Fig 4 Deane Parade Capitals. (© Google 2019) This figure shows the former/current architectural detail at 109,111 Field End Rd in the pilasters. From 1935 until 2019 there were more than a dozen stone console brackets on Deane Parade. These were changed to stepped brickwork or removed entirely in 2020). 3 [111] was a chemists, managed by Henry Bishop. By 1954 it was called E. Moss and by 1966/67 Blanshards, run by Peter Raymond Blanshard. 4 [109] was F. G. Barnes & Son, ironmongers; Frederick George Barnes, his wife Charlotte and son Albert initially lived in the flat above; in 1939 the parents resided at 10 Green Lawns. By 1954 the shop had expanded to take in no. 107. The firm was still there until 1970/71, after which it became Thomas of Eastcote, a hardware shop. 5 [107] Garman (Eastcote) Ltd were radio dealers at this address; by 1938 it was called Gillett Electrical & Radio Ltd (proprietor John Gillett), although Arnold and Emily Gillatt are listed as occupying the flat above until 1951 (they were briefly at 48 Bridle Road after the war), before moving to 174 Field End Road. 6 [105] was the United Kingdom Tea Co. shop, later the UK Tea Co. They were at these premises until 1966/67; Vernons, grocers, were briefly trading here in 1968/69. 7 [103] was occupied by J. H. Dewhurst Ltd, butchers, until at least 1959. It was another butchers, Eastmans, in 1968/69. 8 [101] was Foures, a bakers, run by Robert and Jemina Callander. Briefly living at 65 Elm Avenue, they moved to the flat above the shop in 1939. By 1954 it had become The Home Bakery and was still there in 1977. 9 [99] is listed as a hairdressers, managed by Mrs. Ethel Kelly, until at least 1954; she lived in the flat above with her husband Thomas and daughter Cecilia, who was also a hairdresser. By 1958 the shop was called Fridkin Hair Fashions which was still trading there in 1977. 10 [97] was initially both an outfitters, Arthur Reader, and drapers, run by Mrs Mary Wood; the drapers had disappeared the following year. From 1938 the shop was Cecil Keeley, outfitters, which lasted until the 1968/69. He and his wife Freda lived in the flat above. 11 [95] was Cresta Cleaners Ltd., dyers and cleaners occupied this site; their telephone number was Pinner 3282. They were still there as late as 1972. 12 [93] in 1938 was a short-lived gown shop, Ravenal, the proprietress being Mrs. G. Morris. By 1954 it was the Eastcote Printers, still there in 1977 and believed to be managed by Albert Cole. 13 [91] was A C Garden Supplies, listed as a greengrocers, up to 1939. 13b [91a] is listed as Mrs. Doris Galley (wife of the local builder C. V. Galley), fancy wools; the following year it was called Frances, run jointly by Mrs. F. M. Bennett and Mrs. E. F. Jolly (who lived, respectively, at 13 and 38 Crescent Gardens). By 1954 there was a further change of name to Campbell Wools, which lasted until 1970/71, thereafter becoming Janes Fashions. 14-15 [89/87] was a double-fronted shop, the Watford Co-operative Society, there until 1968/69; it was replaced by A. E. A. Edwards Ltd., builders’ merchants. 14a [89a] is listed as the Home-Auto Cigarette Service Co., up to 1939. 16 [85] was a builders merchants, Ernest Elderkin; Ernest and his wife, Doris, lived above the shop. By 1954 it had become Allison’s, fruiterer and grocer, Jenkins by 1966/67 and A. J. Vane, fruiterers, from 1970/71. 17 [83] was a wine merchants, Harris & Son, later Harris & Son (Pinner) Ltd, (wines and spirits), until at least 1954. By 1958 it was called Kershaw & Cressey, becoming the Westminster Wine Co. from 1966/67.
Fig 6 Station Approach (© Google 2019) extended from the footpath to the car park behind the shops to the corner of North View, covering what are now nos. 211 down to 199. They were originally listed as nos. 187 to 175 when they appeared in the 1936 edition of Kelly’s, suggesting there was a partial renumbering; they had changed to their current numbers by 1939. The electoral rolls show the first premises and some of the flats above were occupied from 1935. Original parade numbers and establishments are shown below, with their current numbers in brackets. Subsequent changes are listed, where known. Flats above the premises were numbered 3A to 8A. Σ 3 [211] was occupied in 1935 by Arthur J. Hensey, estate agents. Arthur James and his wife Annie Elizabeth were living at ‘Wayside’, Preston Road at the time. By 1939 it had become Walker Allanson Ltd., house furnishers. In 1954 it is described as Allanson, Walker Ltd., furniture dealers, from 1966/67 furniture access and, from 1974, gift shop. Σ 4 [209] was T. F. Nash, builders, but had become A. G. Developments Ltd the following year. Thomas Fred Nash was a well-known local builder, whose company was  one of two which developed much of the Rayners Lane area. From 1935 to 1937, he and his wife Alice lived at 28 Bridle Road, now part of the Missouri Court complex. In 1954 two premises occupied the site – Harrisons Car Hire Service and Eastcote Leathercraft, fancy goods; these lasted until 1964/65. From 1968/69 Little Mischief, children’s wear, was the occupier. Σ 5 [207] was initially the New Novel Library premises, but was renamed Alpha Libraries the following year; the proprietor was William Tabor Sanctuary, who was briefly living above the premises with his wife Margaret Irene Mansell in By 1939 half of the premises were Hinchcliffe and Co. Ltd., coal merchants. By 1954 the two shops were C. S. Bedford, jeweller, until 1968/69 (thereafter D. R. Boswell, and then Station Jewellers Eastcote from 1974) and Crispe, optician, subsequently W. L. Crispe, Ltd., a name that still lives on in 2018. 4 Σ 6 [205] was Marcia, confectioners, whose proprietor is listed in Kelly’s as R. (or R. H.) Markes. Arthur Samuel and his wife Jeannie were living at 60 Pinner Park Avenue off Headstone Lane at the time. By 1939 it was called Freeman’s, whose proprietor A. J. Freeman is listed as Joseph Albert Freeman in the electoral rolls, and who occupied the flat above until after the war. In 1954 the shop was G. J. Young, confectioner and tobacconist, a name that also lives on in 2018. Gilbert James and his wife Amelia Edith (neé Kear) lived above the shop at no. 205A from 1947/48 until 1958, as did their married daughter Amelia M. and Eric S. Rhymer. Gilbert had an elder brother Frederick George, whose son was Ronald Leslie Young, better known as singer and Radio 2 presenter Jimmy Young. Jimmy and his wife Vera (neé Wilkinson) are shown as occupying the flat above no. 203A in 1947. Gilbert and Frederick’s widowed mother was also at no. 205A in 1947. Quite a family gathering! Σ 7 [203] was Ethel, a hairdressers, whose proprietor was David Gorman. David Allison Frew and his wife Ethel Emily lived at 46 Lowlands Road. In 1954 the shop was called Hilda, continuing as such until 1968/69; thereafter, the premises became the estate agents Chamberlain & Bickerton. Σ 8 [201] was William Noble, a drapers, subsequently W. Noble and Son from at least 1954 until 1964/65. William and Elsie Norah Noble lived at 22 Corringham Road, Wembley Park when the shop first opened, moving to 18/22 Springfield Road, Harrow the following year. From 1966/67 the premises was Laurie Ridley, still there in 1977.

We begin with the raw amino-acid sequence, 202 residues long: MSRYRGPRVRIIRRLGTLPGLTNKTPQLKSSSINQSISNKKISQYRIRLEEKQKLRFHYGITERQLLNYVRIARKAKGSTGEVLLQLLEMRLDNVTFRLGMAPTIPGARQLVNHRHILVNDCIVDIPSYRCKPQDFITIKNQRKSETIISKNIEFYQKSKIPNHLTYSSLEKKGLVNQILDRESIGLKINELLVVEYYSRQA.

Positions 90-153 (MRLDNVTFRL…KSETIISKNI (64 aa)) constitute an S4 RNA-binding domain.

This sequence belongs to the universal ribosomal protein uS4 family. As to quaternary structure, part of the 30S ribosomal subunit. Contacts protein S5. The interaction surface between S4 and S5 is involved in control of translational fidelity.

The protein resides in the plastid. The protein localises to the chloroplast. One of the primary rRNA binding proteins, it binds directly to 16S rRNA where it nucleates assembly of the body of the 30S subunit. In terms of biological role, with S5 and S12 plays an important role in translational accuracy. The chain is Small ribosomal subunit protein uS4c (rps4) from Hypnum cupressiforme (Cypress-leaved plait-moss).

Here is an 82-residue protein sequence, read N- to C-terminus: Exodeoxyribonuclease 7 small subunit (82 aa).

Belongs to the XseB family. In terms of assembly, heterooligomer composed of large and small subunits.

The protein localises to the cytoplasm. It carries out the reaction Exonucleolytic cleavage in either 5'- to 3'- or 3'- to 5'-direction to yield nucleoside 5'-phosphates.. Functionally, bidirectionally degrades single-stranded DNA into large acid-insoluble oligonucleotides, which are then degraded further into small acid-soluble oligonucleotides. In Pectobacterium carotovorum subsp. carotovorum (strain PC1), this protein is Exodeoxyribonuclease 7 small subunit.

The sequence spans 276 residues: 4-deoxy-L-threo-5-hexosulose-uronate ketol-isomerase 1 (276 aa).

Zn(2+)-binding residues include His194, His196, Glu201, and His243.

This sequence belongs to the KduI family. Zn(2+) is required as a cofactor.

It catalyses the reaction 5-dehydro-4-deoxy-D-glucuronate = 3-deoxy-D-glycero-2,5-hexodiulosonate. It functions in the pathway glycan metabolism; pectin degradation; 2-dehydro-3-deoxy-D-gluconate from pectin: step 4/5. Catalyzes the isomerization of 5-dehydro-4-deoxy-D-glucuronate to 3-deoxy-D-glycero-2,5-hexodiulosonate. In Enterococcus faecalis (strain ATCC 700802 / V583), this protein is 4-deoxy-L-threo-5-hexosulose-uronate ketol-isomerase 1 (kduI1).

Fig 8 Station Approach North corner (© Google 2019) Formerly Barclays Bank Σ – [199] was Barclays Bank Ltd, the manager of which was V. E. L. Jones. The flat above was initially called Bank House, subsequently Barclay’s Bank House. Barclays holds the record for the longest continuous tenure in a single premises in the shopping centre and finally closed for business after 8th June this year. (Boots opened at about the same time in Deane Parade but has since expanded to cover two shop fronts, nos. 169 and 171).

Fig 10 Queens Parade Name Stone. (© Google 2019) Situated on the the South West corner of the Field End Road-North View crossroads, this appears to be the only name stone of its type.  RNELHS Journal 1998 says Station Approach was built after 1935 by T F Nash between North View and the station terminating at the footpath to the car park. Queen’s Parade opposite was built about the same time…..
Fig 11 Queens Parade – stylised
Fig 13 Abbotsbury Parade. (© Google 2019) Woolworths today in Eastcote now Tesco Express. The original Woolworths at 149 Field End Rd Eastcote can be seen at Historic England shopping-parades in section ‘Lotery and the inter-war years’. Next door at 151 was the tobacconist Finaly & Co Ltd seen here in 1937 at buildingourpast. It is now Holland&Barratt.



Fig 14 Abbotsbury Parade. (© Google 2012) A shopfront over 5 bays in Eastcote . Budgens at 129 Field End Rd retained a modular fascia allowing Edward Lotery’s upper floor design to filter into the ground floor via the pilasters and capitals. The shopwindow displays maintained an active street scene and passive surveillance – sought after features in modern day borough shopfront planning guidance